Main applicant: The University of Nottingham (UK), SOMO (NL) and Inkrispena (Indonesia).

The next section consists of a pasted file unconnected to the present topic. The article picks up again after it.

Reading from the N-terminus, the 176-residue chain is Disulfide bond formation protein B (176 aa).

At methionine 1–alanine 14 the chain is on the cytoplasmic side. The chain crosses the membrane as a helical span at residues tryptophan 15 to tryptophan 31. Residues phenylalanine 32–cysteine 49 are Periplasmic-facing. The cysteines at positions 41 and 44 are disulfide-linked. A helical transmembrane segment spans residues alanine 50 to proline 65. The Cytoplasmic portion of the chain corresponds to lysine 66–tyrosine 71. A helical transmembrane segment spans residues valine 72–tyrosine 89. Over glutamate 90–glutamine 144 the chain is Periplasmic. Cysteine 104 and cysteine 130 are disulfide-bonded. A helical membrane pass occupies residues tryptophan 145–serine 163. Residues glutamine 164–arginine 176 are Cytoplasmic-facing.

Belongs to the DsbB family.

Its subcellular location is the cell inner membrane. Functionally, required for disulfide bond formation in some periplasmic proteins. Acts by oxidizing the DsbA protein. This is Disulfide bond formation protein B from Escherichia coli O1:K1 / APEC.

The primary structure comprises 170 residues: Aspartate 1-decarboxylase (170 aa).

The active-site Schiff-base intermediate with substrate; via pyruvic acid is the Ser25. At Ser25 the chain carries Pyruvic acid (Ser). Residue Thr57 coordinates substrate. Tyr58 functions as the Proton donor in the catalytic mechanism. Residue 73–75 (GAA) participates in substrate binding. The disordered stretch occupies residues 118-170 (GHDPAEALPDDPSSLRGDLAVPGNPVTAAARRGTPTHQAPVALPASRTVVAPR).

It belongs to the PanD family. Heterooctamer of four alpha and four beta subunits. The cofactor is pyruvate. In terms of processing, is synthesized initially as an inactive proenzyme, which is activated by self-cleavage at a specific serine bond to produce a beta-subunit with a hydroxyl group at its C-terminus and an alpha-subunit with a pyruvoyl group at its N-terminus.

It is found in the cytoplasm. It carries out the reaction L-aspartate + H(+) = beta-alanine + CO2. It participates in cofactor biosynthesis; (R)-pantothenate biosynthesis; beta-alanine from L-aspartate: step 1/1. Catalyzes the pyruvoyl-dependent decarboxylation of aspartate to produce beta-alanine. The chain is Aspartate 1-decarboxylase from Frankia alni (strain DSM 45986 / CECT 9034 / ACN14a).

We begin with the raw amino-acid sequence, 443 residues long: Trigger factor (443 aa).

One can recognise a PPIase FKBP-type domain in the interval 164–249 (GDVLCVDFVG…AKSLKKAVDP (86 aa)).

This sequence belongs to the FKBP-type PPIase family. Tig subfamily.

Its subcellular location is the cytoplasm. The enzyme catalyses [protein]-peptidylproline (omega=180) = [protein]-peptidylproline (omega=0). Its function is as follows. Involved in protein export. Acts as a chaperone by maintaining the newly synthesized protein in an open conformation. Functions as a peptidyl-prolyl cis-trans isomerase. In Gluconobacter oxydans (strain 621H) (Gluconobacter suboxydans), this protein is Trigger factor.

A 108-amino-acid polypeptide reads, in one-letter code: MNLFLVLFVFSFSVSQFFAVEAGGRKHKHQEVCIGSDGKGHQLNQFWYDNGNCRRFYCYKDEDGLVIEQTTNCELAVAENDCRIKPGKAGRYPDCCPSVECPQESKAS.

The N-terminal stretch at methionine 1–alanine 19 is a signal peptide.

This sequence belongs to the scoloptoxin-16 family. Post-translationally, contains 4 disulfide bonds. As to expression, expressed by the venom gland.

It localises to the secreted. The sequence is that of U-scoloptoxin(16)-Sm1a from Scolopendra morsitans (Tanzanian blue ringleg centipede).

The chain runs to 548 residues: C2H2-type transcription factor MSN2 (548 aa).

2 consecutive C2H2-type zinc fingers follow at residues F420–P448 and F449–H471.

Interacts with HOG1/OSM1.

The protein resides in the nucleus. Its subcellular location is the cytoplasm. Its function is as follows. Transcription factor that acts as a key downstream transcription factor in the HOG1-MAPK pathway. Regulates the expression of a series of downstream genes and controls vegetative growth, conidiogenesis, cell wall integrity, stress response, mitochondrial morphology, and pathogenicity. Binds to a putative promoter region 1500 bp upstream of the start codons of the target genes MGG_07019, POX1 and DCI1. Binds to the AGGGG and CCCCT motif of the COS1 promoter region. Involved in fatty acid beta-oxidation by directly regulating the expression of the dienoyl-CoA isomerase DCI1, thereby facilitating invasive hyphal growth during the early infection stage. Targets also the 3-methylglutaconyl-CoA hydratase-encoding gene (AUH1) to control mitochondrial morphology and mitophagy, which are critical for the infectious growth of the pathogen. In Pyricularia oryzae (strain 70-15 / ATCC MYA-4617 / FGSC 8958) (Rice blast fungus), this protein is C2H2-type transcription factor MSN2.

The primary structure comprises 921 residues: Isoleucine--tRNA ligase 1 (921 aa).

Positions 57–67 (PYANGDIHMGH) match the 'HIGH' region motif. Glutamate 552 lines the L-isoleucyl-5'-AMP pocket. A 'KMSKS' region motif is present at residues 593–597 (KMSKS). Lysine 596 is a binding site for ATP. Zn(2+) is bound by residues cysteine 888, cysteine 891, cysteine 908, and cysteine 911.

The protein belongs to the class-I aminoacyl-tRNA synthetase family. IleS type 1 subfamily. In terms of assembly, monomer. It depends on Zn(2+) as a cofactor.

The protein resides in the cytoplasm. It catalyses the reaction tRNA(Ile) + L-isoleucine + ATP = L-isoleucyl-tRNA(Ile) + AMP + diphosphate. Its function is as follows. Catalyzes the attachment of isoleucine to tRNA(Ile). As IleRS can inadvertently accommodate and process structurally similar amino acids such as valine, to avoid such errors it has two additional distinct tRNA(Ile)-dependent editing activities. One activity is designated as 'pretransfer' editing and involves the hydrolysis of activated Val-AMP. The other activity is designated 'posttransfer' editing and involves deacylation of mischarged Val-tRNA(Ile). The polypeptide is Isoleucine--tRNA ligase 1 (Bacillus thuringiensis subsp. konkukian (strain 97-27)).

The flow of natural products from a fragile and conflict-affected country like Indonesia, through a supply chain that starts locally in a plantation, forest, mine or oil well, to the international markets, necessitates an accompanying flow of security involving many different security actors. In Indonesia this involves the police, army, local private security actors, national security companies, and international private military and security companies and, sometimes, non-state armed groups and criminal gangs. Combining desk-based legal and empirical research, with two case studies in Indonesia employing qualitative methods, the project will examine the nexus between, and flow of, natural products and extractives with security. The aims of this empirical study are to examine security – local, national and international – as a form of transnational flow that accompanies the flow of licit and illicit goods and services arising from the land-based natural resource and extractives sectors so as to determine the impact on the human rights of civilians and workers connected to those sectors and, on the basis thereof, to make policy proposals for the improved regulation, responsibility and accountability of the Indonesian government, business enterprises and private security providers.